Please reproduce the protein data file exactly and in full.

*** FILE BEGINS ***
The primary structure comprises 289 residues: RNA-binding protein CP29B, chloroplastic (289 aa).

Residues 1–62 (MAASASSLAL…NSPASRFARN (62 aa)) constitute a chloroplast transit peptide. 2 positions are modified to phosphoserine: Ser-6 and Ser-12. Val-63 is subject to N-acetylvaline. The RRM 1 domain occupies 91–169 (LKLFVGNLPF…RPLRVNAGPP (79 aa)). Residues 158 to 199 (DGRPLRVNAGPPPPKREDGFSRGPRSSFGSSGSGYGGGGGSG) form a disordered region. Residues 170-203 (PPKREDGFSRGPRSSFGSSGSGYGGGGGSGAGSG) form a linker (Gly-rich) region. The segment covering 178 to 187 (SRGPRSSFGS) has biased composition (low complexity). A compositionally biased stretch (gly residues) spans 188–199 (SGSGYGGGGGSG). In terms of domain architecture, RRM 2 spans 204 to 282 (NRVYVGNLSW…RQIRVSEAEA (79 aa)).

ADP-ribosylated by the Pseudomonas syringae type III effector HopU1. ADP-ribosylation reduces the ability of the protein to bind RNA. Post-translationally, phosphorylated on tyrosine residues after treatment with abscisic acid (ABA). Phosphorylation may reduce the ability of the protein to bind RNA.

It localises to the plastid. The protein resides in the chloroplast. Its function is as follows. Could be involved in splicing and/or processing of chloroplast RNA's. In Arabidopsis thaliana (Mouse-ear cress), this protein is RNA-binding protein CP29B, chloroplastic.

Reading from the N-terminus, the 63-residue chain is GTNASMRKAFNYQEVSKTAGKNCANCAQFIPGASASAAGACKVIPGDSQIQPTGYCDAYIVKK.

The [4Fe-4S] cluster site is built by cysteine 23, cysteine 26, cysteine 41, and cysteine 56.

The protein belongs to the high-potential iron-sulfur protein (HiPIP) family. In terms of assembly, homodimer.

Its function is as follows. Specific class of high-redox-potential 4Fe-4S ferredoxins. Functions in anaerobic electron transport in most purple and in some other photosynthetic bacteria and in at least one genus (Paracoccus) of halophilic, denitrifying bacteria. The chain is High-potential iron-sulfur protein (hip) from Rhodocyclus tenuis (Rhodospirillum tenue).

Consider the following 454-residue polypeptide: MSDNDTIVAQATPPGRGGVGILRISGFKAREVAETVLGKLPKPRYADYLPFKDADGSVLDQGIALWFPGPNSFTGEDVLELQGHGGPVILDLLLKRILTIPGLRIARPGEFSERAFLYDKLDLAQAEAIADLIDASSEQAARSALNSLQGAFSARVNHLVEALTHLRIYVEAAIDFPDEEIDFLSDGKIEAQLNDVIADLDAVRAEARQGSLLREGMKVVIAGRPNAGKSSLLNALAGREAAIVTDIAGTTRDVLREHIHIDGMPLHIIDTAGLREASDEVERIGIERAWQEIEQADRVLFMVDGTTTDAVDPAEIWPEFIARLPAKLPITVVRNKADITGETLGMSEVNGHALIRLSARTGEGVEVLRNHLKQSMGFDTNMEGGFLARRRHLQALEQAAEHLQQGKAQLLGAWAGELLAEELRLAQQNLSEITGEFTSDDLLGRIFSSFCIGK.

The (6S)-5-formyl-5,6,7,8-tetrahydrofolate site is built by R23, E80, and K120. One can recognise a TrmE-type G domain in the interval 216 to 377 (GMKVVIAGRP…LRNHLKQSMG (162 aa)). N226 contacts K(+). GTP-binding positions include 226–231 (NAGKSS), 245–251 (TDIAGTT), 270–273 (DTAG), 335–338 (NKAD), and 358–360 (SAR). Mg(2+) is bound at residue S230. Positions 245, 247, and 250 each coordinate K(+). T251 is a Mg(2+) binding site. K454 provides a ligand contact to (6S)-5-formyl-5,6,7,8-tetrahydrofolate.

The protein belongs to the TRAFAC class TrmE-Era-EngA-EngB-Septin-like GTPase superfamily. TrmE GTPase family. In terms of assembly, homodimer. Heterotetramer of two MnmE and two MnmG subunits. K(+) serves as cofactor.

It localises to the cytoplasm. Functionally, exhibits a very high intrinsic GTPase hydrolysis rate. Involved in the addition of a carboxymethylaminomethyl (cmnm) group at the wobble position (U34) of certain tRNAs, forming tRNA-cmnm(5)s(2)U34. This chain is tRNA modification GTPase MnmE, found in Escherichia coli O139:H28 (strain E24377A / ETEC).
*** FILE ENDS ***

The primary structure comprises 289 residues: RNA-binding protein CP29B, chloroplastic (289 aa).

Residues 1–62 (MAASASSLAL…NSPASRFARN (62 aa)) constitute a chloroplast transit peptide. 2 positions are modified to phosphoserine: Ser-6 and Ser-12. Val-63 is subject to N-acetylvaline. The RRM 1 domain occupies 91–169 (LKLFVGNLPF…RPLRVNAGPP (79 aa)). Residues 158 to 199 (DGRPLRVNAGPPPPKREDGFSRGPRSSFGSSGSGYGGGGGSG) form a disordered region. Residues 170-203 (PPKREDGFSRGPRSSFGSSGSGYGGGGGSGAGSG) form a linker (Gly-rich) region. The segment covering 178 to 187 (SRGPRSSFGS) has biased composition (low complexity). A compositionally biased stretch (gly residues) spans 188–199 (SGSGYGGGGGSG). In terms of domain architecture, RRM 2 spans 204 to 282 (NRVYVGNLSW…RQIRVSEAEA (79 aa)).

ADP-ribosylated by the Pseudomonas syringae type III effector HopU1. ADP-ribosylation reduces the ability of the protein to bind RNA. Post-translationally, phosphorylated on tyrosine residues after treatment with abscisic acid (ABA). Phosphorylation may reduce the ability of the protein to bind RNA.

It localises to the plastid. The protein resides in the chloroplast. Its function is as follows. Could be involved in splicing and/or processing of chloroplast RNA's. In Arabidopsis thaliana (Mouse-ear cress), this protein is RNA-binding protein CP29B, chloroplastic.

Reading from the N-terminus, the 63-residue chain is GTNASMRKAFNYQEVSKTAGKNCANCAQFIPGASASAAGACKVIPGDSQIQPTGYCDAYIVKK.

The [4Fe-4S] cluster site is built by cysteine 23, cysteine 26, cysteine 41, and cysteine 56.

The protein belongs to the high-potential iron-sulfur protein (HiPIP) family. In terms of assembly, homodimer.

Its function is as follows. Specific class of high-redox-potential 4Fe-4S ferredoxins. Functions in anaerobic electron transport in most purple and in some other photosynthetic bacteria and in at least one genus (Paracoccus) of halophilic, denitrifying bacteria. The chain is High-potential iron-sulfur protein (hip) from Rhodocyclus tenuis (Rhodospirillum tenue).

Consider the following 454-residue polypeptide: MSDNDTIVAQATPPGRGGVGILRISGFKAREVAETVLGKLPKPRYADYLPFKDADGSVLDQGIALWFPGPNSFTGEDVLELQGHGGPVILDLLLKRILTIPGLRIARPGEFSERAFLYDKLDLAQAEAIADLIDASSEQAARSALNSLQGAFSARVNHLVEALTHLRIYVEAAIDFPDEEIDFLSDGKIEAQLNDVIADLDAVRAEARQGSLLREGMKVVIAGRPNAGKSSLLNALAGREAAIVTDIAGTTRDVLREHIHIDGMPLHIIDTAGLREASDEVERIGIERAWQEIEQADRVLFMVDGTTTDAVDPAEIWPEFIARLPAKLPITVVRNKADITGETLGMSEVNGHALIRLSARTGEGVEVLRNHLKQSMGFDTNMEGGFLARRRHLQALEQAAEHLQQGKAQLLGAWAGELLAEELRLAQQNLSEITGEFTSDDLLGRIFSSFCIGK.

The (6S)-5-formyl-5,6,7,8-tetrahydrofolate site is built by R23, E80, and K120. One can recognise a TrmE-type G domain in the interval 216 to 377 (GMKVVIAGRP…LRNHLKQSMG (162 aa)). N226 contacts K(+). GTP-binding positions include 226–231 (NAGKSS), 245–251 (TDIAGTT), 270–273 (DTAG), 335–338 (NKAD), and 358–360 (SAR). Mg(2+) is bound at residue S230. Positions 245, 247, and 250 each coordinate K(+). T251 is a Mg(2+) binding site. K454 provides a ligand contact to (6S)-5-formyl-5,6,7,8-tetrahydrofolate.

The protein belongs to the TRAFAC class TrmE-Era-EngA-EngB-Septin-like GTPase superfamily. TrmE GTPase family. In terms of assembly, homodimer. Heterotetramer of two MnmE and two MnmG subunits. K(+) serves as cofactor.

It localises to the cytoplasm. Functionally, exhibits a very high intrinsic GTPase hydrolysis rate. Involved in the addition of a carboxymethylaminomethyl (cmnm) group at the wobble position (U34) of certain tRNAs, forming tRNA-cmnm(5)s(2)U34. This chain is tRNA modification GTPase MnmE, found in Escherichia coli O139:H28 (strain E24377A / ETEC).